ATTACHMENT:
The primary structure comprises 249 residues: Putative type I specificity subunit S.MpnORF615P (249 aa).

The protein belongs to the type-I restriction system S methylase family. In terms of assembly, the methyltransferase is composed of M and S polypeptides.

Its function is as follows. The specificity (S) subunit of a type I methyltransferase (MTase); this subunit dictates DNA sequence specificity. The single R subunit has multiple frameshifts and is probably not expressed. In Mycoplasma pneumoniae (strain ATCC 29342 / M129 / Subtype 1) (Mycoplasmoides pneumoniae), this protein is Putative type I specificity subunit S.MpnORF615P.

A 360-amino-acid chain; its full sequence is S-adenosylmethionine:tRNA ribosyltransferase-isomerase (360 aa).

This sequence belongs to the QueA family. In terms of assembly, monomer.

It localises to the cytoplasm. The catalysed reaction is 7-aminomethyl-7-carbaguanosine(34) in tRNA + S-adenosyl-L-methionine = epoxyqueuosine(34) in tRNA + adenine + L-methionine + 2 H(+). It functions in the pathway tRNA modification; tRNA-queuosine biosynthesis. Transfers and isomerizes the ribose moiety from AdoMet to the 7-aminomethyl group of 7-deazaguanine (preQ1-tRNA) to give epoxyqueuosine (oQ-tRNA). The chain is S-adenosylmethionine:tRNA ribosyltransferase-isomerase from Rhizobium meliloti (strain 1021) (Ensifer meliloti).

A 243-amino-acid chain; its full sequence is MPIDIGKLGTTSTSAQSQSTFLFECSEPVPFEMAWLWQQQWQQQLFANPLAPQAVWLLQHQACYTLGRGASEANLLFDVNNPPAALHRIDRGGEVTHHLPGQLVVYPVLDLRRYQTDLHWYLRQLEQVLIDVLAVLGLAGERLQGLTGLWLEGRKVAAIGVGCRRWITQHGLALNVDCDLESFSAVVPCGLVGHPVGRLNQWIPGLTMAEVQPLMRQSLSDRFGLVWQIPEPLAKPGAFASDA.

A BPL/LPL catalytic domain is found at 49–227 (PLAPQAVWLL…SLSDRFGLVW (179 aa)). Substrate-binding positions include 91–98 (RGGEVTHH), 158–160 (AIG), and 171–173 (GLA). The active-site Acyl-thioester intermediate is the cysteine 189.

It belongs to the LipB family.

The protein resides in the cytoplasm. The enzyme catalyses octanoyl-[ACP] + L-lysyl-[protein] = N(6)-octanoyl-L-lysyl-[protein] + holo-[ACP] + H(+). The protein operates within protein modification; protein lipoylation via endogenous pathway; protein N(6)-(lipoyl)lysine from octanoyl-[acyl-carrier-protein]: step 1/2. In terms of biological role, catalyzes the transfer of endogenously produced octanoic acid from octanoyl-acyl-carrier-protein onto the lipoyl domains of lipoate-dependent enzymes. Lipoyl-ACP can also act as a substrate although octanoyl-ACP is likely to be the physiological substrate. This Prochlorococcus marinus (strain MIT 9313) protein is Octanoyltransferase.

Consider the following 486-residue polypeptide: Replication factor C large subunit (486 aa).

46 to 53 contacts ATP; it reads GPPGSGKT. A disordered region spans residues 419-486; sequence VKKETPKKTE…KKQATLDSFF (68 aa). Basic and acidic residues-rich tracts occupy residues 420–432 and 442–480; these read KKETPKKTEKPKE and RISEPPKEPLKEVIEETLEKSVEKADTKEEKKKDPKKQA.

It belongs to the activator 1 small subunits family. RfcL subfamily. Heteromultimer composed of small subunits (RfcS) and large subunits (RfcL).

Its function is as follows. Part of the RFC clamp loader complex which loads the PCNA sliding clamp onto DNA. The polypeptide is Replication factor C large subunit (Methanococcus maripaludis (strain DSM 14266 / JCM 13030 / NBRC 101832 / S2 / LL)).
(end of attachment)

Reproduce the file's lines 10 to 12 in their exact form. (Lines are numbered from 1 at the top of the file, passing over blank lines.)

The protein resides in the cytoplasm. The enzyme catalyses octanoyl-[ACP] + L-lysyl-[protein] = N(6)-octanoyl-L-lysyl-[protein] + holo-[ACP] + H(+). The protein operates within protein modification; protein lipoylation via endogenous pathway; protein N(6)-(lipoyl)lysine from octanoyl-[acyl-carrier-protein]: step 1/2. In terms of biological role, catalyzes the transfer of endogenously produced octanoic acid from octanoyl-acyl-carrier-protein onto the lipoyl domains of lipoate-dependent enzymes. Lipoyl-ACP can also act as a substrate although octanoyl-ACP is likely to be the physiological substrate. This Prochlorococcus marinus (strain MIT 9313) protein is Octanoyltransferase.

Consider the following 486-residue polypeptide: Replication factor C large subunit (486 aa).

46 to 53 contacts ATP; it reads GPPGSGKT. A disordered region spans residues 419-486; sequence VKKETPKKTE…KKQATLDSFF (68 aa). Basic and acidic residues-rich tracts occupy residues 420–432 and 442–480; these read KKETPKKTEKPKE and RISEPPKEPLKEVIEETLEKSVEKADTKEEKKKDPKKQA.